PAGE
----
14. Diary Entry by the Ambassador to Germany (Bruce)0

[Here follows a paragraph on an unrelated subject.]

General Hodes arrived at lunch time, preceded by General Hamlett, Martin Hillenbrand and others interested in the Berlin access affair. I had a long talk alone with Hodes regarding the future course of negotiations on military convoy and individual truck movements, but could not reconcile in all particulars our differing points of view. Later we adjourned to the conference room to have a general discussion. I sympathize with Hank’s desire to yield nothing to the Soviets but do not think it is probable they will accept looser documentation than we have been in the habit of giving them. He believes perhaps they will. At any rate, if they refuse he is in favor of stalling the talks as long as possible and his view of “possible” is a period of many months. The British and French would never accept such a postponement if it were to interfere, as it probably would, with their present traffic. We finally decided to let the political advisers in Berlin take one more crack at this problem and insist upon the so-called simple document as presented by General Hodes to General Zakharov.1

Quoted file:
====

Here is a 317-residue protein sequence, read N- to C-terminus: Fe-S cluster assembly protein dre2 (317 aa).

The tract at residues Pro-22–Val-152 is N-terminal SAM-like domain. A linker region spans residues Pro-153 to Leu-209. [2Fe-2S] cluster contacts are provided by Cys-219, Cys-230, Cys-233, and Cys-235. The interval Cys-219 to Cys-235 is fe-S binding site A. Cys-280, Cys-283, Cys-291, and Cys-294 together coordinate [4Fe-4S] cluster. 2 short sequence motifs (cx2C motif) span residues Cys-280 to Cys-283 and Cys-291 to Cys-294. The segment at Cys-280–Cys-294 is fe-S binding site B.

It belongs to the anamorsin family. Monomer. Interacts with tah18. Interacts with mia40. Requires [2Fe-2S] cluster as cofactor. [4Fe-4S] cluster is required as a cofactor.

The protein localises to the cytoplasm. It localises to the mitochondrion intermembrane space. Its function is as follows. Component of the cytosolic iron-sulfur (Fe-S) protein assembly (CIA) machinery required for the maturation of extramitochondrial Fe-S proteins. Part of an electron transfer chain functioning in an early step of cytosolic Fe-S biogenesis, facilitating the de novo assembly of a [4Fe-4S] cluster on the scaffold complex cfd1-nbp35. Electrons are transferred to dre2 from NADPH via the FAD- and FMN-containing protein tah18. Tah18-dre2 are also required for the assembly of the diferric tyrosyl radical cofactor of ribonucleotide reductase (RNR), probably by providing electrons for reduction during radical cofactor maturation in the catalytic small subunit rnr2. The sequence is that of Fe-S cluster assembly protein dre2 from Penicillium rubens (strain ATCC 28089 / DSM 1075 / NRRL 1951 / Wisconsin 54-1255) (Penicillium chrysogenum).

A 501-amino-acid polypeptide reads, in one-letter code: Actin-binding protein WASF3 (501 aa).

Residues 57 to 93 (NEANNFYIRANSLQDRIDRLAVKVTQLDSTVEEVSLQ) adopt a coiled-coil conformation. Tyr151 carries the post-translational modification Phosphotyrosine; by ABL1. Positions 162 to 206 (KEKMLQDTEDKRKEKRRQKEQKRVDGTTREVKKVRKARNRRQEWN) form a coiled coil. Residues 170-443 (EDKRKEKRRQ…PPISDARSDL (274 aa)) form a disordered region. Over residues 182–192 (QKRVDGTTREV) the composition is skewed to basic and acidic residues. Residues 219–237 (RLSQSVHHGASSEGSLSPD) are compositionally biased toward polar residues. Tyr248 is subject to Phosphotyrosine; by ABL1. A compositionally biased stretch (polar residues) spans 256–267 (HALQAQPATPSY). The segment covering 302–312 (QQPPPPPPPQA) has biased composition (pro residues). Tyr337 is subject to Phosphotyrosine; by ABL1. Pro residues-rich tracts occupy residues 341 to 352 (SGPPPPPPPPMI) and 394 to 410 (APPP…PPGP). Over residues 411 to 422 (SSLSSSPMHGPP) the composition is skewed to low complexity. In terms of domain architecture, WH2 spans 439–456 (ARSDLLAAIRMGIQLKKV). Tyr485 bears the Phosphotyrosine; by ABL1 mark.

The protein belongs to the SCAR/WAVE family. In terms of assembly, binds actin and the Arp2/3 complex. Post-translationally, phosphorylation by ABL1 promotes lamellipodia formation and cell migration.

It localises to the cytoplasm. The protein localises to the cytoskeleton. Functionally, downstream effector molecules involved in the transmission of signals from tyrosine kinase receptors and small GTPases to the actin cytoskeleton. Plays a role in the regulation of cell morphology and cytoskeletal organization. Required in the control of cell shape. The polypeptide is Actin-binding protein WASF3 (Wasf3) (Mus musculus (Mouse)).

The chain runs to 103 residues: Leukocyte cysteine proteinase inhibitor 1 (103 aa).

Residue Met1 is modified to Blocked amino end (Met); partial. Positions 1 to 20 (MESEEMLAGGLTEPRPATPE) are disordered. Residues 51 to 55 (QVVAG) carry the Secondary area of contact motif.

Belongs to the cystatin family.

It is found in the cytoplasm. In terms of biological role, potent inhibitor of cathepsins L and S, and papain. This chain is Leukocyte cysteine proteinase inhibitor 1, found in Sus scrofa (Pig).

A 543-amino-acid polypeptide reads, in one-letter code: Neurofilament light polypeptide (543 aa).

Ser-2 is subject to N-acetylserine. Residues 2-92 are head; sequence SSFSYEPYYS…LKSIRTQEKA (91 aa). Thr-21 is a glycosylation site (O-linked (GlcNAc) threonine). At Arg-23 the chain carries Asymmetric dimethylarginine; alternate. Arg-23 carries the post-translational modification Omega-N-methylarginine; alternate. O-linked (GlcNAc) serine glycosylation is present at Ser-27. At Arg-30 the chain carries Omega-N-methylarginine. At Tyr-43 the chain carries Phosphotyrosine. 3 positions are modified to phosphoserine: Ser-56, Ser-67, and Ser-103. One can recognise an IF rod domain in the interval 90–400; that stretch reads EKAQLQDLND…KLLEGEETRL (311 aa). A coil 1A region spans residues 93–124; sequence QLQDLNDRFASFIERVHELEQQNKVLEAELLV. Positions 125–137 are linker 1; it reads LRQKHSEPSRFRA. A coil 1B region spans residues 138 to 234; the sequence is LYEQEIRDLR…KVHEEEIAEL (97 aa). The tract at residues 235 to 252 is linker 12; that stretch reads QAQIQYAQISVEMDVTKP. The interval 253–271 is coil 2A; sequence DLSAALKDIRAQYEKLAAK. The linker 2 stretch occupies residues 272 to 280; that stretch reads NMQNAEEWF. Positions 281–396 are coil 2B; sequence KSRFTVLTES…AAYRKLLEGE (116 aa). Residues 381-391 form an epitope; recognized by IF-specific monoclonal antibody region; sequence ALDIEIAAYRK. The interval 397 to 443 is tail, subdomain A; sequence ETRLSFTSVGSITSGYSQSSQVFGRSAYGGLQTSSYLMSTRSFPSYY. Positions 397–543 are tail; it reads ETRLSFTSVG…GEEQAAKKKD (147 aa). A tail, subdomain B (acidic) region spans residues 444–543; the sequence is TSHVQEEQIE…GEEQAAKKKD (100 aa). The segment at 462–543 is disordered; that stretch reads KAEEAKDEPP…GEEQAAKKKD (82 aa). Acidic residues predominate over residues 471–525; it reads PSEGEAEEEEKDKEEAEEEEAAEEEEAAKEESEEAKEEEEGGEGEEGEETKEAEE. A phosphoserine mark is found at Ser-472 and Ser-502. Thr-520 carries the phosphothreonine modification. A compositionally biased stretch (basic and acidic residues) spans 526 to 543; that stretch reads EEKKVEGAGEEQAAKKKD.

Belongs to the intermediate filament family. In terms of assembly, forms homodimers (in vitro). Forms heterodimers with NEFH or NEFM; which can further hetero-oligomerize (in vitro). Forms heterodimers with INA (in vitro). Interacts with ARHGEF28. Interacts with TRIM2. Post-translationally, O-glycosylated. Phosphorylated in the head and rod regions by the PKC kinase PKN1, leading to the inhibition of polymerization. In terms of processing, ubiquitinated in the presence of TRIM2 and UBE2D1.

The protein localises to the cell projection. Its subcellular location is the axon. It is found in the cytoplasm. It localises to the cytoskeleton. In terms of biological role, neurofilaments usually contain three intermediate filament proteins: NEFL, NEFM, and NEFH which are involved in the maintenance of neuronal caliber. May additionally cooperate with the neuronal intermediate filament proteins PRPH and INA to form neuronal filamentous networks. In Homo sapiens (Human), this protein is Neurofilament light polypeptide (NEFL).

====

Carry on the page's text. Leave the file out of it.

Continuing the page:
1. Source: Department of State, Bruce Diaries: Lot 64 D 327. Secret.
  2. The Political Advisers met again with Markushin on July 18. In addition to arriving at no final agreement on documentation, the Soviet Deputy Commandant stated that, beginning August 1, Soviet officials would begin to inspect the vehicles in Western convoys.